The Essence of Innovation


Adapt As You Go

Fortnightly Magazine - November 11, 2018

PUF's Steve Mitnick: During your time in office, as Governor, what were you trying to do around innovation?

Jack Markell: I thought a lot about the issue of talent. The only way any company, state, or country can compete these days is based on talent. We focused extensively on what it would take for our employers, and our state, to recruit talented people.

Obviously, they want great schools, and educational opportunities, and to be in a place where there's a great quality of life. That means everything from having nice outdoor spaces to enjoy with your family on the weekend, to a feasible commute. It means having broadband infrastructure, so you can communicate and have access, and having strong utilities that aren't going down all the time.

We recognized that government is not in position to solve all the big problems, and we've got to do a better job of tapping into the expertise of the private sector. That's something that governmental jurisdictions around the world must do a better job of.

PUF: You have a telecom background and recently you've associated with pdvWireless. Tell us about that?

Jack Markell: I'm excited about the opportunity of pdvWireless because it speaks to a lot of the necessities in the country today. Any time you can take an underutilized asset with a few rule changes and the deployment of new technologies, and you can bring the benefits of, in this case, mobile-communications to more users, it's advancing the kinds of services that can be provided.

In the case of pdvWireless, it's potentially making the communications of utilities or other critical infrastructure providers not only more secure and more reliable, but it's also offering the opportunity to deploy advanced services.

In this case it's nine hundred-megahertz spectrum. Now you do a tweaking of the rules and you basically say, okay because we tweaked these rules, instead of deploying old-fashioned, outdated narrowband technology, we will be able to deploy broadband technology. It's a win, win.

There are so many beneficiaries of this opportunity and that's one of the things I love doing. I love the private sector. I love the public sector. How do you take what you've got, make it better, and make that pay off through more constituents, more users and the like? It's just what I love to do.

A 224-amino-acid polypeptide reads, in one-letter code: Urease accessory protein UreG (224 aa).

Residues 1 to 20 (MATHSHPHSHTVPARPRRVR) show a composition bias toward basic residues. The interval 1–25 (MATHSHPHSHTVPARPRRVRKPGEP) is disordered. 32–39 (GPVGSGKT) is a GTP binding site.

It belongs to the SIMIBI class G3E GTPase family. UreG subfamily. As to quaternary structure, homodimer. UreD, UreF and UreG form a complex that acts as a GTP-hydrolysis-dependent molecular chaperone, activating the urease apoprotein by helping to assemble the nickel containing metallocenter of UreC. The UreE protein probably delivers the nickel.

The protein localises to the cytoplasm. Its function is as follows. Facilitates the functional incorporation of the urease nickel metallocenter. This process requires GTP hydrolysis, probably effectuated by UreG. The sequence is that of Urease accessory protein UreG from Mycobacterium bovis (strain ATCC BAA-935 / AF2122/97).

PUF: Is there a secret to having an innovative organization? As a leader, have you thought about that?

Jack Markell: Innovative organizations have to be comfortable in tolerating ambiguity. What I mean by that is you don't make the perfect the enemy of the good. You do your research, figure out what the customers want, what it's going to take, and believe you can do it.

You adapt as you go. There are too many organizations that get very bureaucratic. They focus only on incremental changes when sometimes disruption is possible.

You also need to be willing to fail. Over the last couple of decades, so many investors in technology believed that some kind of failure is actually a plus. You learn a lot from failure and it's important that innovative organizations have a culture where they encourage risk taking. You make sure you learn from the risk and that you're ready to adapt to go forward.

PUF: You have this convergence of telecom, of organizations like yours and the utilities. How can we pull off that convergence?

Jack Markell: This is one of the reasons that I'm so excited about PDV. If you look at this from the perspective of the utilities as an example, as well as other critical infrastructure providers, they've been saying for a long time that they need additional broadband spectrum, and private networks, as opposed to being on public networks.

I think it's not in the foreseeable future that they're going to get their own allocation of spectrum for their private broadband network. Here sits PDV, in a great position with not only a significant allocation of spectrum, but with the willingness and the desire to partner with the utilities to solve this critical problem.

As you say, the problem for the utilities goes well beyond the communications that they've had in the past. It's really a necessity with the kind of networks that they're building now and they're building in the future, which are so reliant on data. It's an exciting opportunity for everybody, starting with the potential customers.

PUF: What do you want to be doing with all the great opportunities?

Jack Markell: I love working with entrepreneurs to solve big problems. I have an interesting anecdote. About six years ago, I led a trade delegation to Israel. We spent an hour with Shimon Peres, who was the president of the state of Israel. He had just celebrated his ninetieth birthday. This is a guy who spent his entire career in public service.

At the age of ninety, Peres said, "I've come to the conclusion that politics is not the answer. The answer is all of these young entrepreneurs out there who can solve these big problems."

There's so much to what he had to say. What's better than figuring out the big problems that society must address and then working with creative entrepreneurial people to solve them? That's what I love to do and it's one of the reasons I love working with the pdvWireless team.